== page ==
Matthew Bourne’s New Adventures always provide an unexpected spin on a familiar story, and are always exciting. This is true of Romeo + Juliet (the plus sign in the title recalling Baz Lurhmann’s 1996 film, which I loved), where ‘Fair Verona’ becomes the ‘Verona Institute’, a secure place for young people with mental health problems – and also, as quickly becomes clear, a place to keep them out of sight, contained away from the rest of the world, rather than somewhere to provide treatment. (We do see some meds being given out but that’s all). It’s as radical and innovative as we’d expect from Bourne.
The opening is impressive: this is a young cast (including some local dancers), full of exuberance and energy, and as the ‘Dance of the Knights’ from Prokofiev’s score plays, the frustration of the incarcerated teenagers is apparent in every step. The cast can’t be faulted, and their enthusiasm returns the story to the teenage romance Shakespeare wrote. From the awkwardness and joy of young love to the furies and jealousies it provokes, from rebelling against authority to the establishing of individual identity, it’s all here.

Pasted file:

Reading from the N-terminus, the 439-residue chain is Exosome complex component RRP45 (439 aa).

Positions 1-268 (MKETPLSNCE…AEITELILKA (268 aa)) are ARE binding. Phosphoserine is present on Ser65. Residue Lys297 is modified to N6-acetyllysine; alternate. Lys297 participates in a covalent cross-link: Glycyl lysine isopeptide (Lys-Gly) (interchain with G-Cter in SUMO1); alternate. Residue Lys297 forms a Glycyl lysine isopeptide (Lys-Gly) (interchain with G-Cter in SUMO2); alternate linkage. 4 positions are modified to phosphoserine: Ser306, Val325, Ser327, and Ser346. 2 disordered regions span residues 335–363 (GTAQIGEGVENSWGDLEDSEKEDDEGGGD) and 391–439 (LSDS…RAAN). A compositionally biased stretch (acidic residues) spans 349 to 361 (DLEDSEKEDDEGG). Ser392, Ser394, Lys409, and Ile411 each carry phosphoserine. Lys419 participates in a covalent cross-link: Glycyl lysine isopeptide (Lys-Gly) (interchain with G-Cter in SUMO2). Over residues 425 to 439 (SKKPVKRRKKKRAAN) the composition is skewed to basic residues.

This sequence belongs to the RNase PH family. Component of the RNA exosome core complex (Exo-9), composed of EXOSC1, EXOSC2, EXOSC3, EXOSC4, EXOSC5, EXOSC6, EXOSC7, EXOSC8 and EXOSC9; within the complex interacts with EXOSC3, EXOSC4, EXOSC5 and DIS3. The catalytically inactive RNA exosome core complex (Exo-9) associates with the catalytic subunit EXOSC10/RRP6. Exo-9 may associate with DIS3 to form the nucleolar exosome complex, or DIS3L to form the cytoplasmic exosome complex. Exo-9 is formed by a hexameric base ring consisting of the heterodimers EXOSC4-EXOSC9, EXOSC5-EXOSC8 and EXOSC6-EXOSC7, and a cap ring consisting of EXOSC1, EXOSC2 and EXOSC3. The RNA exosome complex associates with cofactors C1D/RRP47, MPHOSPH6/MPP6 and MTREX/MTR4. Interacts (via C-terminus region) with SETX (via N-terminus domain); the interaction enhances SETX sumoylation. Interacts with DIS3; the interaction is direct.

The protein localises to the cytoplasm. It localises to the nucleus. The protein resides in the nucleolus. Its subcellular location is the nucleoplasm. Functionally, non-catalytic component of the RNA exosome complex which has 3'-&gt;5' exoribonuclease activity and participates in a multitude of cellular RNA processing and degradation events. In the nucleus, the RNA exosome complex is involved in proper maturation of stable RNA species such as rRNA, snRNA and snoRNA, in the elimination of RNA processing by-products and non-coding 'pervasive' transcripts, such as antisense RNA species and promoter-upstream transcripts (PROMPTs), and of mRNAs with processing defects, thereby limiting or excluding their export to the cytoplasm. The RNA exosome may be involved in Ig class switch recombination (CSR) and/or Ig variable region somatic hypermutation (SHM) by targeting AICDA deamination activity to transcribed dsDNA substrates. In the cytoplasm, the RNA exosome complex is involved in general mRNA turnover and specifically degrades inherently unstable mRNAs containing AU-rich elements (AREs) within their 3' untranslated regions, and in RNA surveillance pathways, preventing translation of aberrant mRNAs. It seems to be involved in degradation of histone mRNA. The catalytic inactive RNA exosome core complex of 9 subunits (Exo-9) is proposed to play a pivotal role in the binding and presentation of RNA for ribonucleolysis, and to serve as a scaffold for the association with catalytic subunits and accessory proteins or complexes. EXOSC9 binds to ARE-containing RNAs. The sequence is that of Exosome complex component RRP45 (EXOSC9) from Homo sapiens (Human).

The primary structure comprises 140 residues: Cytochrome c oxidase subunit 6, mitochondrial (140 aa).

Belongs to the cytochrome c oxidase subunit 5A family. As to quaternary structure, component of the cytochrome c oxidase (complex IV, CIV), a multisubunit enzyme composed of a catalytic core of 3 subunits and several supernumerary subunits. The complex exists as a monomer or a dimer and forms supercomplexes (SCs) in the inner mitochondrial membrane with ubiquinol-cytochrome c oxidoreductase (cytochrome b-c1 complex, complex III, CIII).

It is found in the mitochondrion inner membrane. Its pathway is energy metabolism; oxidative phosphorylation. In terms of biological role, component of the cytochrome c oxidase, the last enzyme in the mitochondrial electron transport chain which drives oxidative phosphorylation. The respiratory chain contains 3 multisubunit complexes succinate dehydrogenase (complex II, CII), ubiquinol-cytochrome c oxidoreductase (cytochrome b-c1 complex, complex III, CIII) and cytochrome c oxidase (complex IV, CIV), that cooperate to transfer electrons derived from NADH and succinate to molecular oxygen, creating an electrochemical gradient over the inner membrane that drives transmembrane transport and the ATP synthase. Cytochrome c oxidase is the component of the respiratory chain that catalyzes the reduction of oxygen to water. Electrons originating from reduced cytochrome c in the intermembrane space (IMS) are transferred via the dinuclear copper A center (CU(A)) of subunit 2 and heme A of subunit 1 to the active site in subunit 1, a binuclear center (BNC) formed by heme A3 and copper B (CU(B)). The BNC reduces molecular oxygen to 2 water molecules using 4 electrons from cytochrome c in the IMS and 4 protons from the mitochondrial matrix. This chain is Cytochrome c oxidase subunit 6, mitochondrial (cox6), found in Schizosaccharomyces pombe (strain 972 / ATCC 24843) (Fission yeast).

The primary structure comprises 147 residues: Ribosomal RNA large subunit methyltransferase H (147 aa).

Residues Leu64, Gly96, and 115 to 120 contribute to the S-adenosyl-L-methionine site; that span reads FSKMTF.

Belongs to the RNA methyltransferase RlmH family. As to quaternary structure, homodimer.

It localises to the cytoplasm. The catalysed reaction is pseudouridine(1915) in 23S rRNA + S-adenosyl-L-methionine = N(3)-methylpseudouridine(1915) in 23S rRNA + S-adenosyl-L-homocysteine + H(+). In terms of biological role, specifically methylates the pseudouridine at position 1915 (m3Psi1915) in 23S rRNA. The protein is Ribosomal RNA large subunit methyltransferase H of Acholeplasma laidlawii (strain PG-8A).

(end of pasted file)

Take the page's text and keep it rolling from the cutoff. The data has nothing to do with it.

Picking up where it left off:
And yet it isn’t. This fresh take is so fresh that it isn’t really Romeo and Juliet at all, or not as we know it (and given how many people study it at GSCE, it’s hard not to know it). I spent far too much of the performance trying to work out what was going on; where was the Nurse, was Paris there, where are there no feuding families? Of course the teenagers rebel against their incarceration, against a system which attempts to contain and subdue them, and to an extent that works, but the story is simply that a boy and a girl fall in love, in a difficult situation, and ultimately they die. I think I would have enjoyed it more had it not been called Romeo + Juliet; but then, the concepts that Shakespeare’s play summon for us, of passion and fire and the whole awkwardness of being young and in love are central to Bourne’s reconception. The moments where Romeo and Juliet dance together are the most spell-binding performances: their initial innocence and excitement contrasts with those around them, and when their fellow inmates realise, they are supported and helped, which is touchingly done. It also perhaps has something to say about current concerns about teenage mental health and its treatment.
The mental, emotional agony that all the incarcerated teenagers feel, the rejection of Romeo by his starry politician parents, the hallucinatory anguish of Juliet after she is abused by the aggressive Tybalt, is delineated in every line of the dancers’ bodies, held together by the tight, clean choreography. It’s hard not to be swept up in it, along with the reworked Prokofiev music, which contains the famous bits of the original ballet and a range of extra electronic sounds. But I did find myself wondering what was actually going on, some of the time, which is a shame.